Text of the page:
It is essential that candidates preparing for the Advanced Audit and Assurance exam have a thorough understanding of the respective responsibilities of auditors and management regarding going concern. The going concern review can require significant judgement to be applied and the impact of external factors, such as significant global events, can make the assessment of management’s going concern review challenging. Further, recent corporate failures have brought the auditor’s review of going concern back into focus.
This article discusses the auditor’s responsibilities, as well as the indicators which could highlight where an entity may not be a going concern and the reporting aspects relating to going concern.
ISA 570 (Revised) Going Concern, contains well-established guidance on going concern, including the following objectives for the auditor:
All audits should involve an assessment of the appropriateness of management’s use of the going concern basis of accounting, and it is obvious to say that the auditor may well have to perform additional procedures when there are heightened risks relating to going concern, caused by difficult economic and market conditions or specific industry considerations affecting the company. But going concern should be considered at all stages of the audit, not just in terms of specific procedures, and the auditor is required to remain alert to events or conditions which may cast significant doubt on the company’s ability to continue as a going concern. This requires the auditor to exercise high levels of professional judgement.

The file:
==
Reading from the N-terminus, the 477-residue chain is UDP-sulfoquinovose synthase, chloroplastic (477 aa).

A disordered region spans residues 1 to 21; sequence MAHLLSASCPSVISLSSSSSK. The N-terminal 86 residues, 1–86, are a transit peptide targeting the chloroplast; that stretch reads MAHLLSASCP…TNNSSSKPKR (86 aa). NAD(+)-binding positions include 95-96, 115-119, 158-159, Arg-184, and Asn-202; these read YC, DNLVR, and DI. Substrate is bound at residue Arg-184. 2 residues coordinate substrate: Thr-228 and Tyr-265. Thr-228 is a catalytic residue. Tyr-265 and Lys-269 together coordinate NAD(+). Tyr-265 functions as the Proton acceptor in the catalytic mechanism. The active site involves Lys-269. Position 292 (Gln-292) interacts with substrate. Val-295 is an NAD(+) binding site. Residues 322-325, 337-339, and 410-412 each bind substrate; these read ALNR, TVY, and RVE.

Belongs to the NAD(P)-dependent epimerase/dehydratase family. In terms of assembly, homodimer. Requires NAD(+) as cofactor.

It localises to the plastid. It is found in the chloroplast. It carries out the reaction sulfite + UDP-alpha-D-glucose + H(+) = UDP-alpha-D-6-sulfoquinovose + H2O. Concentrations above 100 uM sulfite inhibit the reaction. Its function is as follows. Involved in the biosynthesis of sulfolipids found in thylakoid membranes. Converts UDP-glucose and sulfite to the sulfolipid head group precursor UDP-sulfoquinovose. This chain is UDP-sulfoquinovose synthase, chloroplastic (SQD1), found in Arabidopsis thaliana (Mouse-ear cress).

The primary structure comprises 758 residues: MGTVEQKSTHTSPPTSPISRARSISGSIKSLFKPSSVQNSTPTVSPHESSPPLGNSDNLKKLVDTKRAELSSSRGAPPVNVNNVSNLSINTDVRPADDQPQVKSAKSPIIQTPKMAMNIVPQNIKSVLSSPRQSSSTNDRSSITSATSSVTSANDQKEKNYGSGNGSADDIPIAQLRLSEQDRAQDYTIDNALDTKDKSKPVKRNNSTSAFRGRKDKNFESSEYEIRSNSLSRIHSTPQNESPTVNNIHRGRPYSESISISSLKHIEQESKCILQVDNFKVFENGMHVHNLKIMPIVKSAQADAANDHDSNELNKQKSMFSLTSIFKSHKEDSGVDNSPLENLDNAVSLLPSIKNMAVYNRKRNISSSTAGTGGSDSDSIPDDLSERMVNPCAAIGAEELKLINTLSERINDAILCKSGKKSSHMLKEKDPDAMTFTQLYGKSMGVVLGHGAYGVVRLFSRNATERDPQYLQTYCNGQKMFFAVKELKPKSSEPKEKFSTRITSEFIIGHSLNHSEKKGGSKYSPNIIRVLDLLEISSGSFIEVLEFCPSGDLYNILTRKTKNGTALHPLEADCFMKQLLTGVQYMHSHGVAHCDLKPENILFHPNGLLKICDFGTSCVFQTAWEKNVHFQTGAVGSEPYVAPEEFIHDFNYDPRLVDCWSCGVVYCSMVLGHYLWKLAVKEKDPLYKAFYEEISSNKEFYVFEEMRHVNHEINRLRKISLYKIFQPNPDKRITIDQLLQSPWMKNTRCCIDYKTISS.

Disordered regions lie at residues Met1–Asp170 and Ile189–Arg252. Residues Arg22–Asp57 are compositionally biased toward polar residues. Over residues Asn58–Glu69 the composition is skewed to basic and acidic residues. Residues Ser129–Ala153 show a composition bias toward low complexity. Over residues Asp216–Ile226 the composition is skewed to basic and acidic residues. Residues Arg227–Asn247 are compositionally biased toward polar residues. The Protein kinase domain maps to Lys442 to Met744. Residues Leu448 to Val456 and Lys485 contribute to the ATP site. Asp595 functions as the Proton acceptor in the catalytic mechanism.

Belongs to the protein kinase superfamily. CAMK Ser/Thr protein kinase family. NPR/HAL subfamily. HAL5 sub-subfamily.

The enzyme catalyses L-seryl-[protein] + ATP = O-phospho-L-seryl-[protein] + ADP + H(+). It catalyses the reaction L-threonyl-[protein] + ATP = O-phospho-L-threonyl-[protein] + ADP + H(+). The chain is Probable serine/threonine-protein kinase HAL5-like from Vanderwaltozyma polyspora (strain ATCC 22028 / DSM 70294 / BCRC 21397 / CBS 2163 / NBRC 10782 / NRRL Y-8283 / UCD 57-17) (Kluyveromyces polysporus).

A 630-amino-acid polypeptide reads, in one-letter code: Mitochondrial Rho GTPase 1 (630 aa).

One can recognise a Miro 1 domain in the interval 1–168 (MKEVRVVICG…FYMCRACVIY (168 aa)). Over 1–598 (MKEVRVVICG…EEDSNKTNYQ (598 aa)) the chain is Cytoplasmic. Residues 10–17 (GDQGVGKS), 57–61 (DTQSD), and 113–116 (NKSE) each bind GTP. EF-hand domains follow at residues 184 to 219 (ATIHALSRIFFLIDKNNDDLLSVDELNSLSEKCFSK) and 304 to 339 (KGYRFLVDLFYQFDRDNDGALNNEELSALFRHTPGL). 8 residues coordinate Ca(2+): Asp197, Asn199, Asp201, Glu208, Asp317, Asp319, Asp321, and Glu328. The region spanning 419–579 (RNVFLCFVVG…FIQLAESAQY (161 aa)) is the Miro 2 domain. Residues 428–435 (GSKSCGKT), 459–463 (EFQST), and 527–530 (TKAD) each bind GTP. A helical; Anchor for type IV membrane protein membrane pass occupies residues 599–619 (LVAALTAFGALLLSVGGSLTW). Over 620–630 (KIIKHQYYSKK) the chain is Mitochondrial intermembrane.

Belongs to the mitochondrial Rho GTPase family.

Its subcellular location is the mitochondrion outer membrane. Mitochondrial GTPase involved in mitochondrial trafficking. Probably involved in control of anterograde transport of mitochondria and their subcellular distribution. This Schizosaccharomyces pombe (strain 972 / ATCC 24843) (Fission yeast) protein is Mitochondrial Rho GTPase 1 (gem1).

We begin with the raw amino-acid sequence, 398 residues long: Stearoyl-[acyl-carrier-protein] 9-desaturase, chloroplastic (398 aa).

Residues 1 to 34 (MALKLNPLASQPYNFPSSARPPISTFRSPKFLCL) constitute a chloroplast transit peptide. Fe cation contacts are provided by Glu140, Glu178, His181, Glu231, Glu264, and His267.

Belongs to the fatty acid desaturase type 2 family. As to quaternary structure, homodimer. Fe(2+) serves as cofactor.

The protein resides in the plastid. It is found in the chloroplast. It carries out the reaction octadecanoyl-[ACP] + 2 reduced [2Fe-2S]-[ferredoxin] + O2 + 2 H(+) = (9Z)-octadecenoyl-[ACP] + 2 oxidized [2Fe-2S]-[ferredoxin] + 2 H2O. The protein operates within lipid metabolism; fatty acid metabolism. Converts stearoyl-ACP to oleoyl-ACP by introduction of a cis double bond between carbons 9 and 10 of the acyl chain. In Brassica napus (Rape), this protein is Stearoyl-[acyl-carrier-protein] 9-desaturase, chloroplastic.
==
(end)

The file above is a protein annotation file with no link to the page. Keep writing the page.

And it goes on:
In the exam it is important to remember that going concern is therefore not just something considered at a particular stage in the audit cycle, but should be an issue that permeates the whole performance and review of an audit.
Auditors should consider going concern indicators and their impact on a particular audit when:
Paragraph A3 of ISA 570 provides good examples of financial, operational and other indicators which may individually or collectively cast significant doubt on the entity’s ability to carry on as a going concern. This is where the auditor’s judgement is critical as it is not conclusive that one or more of these items always signifies that a material uncertainty exists.
Auditors are required by ISA 315, Identifying and Assessing the Risks of Material Misstatement through Understanding the Entity and Its Environment, to gain an understanding of the audit client's business and the economic environment in which it operates. This understanding should then lead to the identification of business risks, which are then evaluated in terms of any risks of material misstatement in the financial statements.
Business risks include risks that could reduce the company's profit and/or cash inflows, and could ultimately mean that either a company is not a going concern, or that there are significant doubts over its ability to continue as a going concern. Identification of this heightened risk at this initial stage in the audit cycle means that additional audit procedures can be planned as a response to the specific risks identified.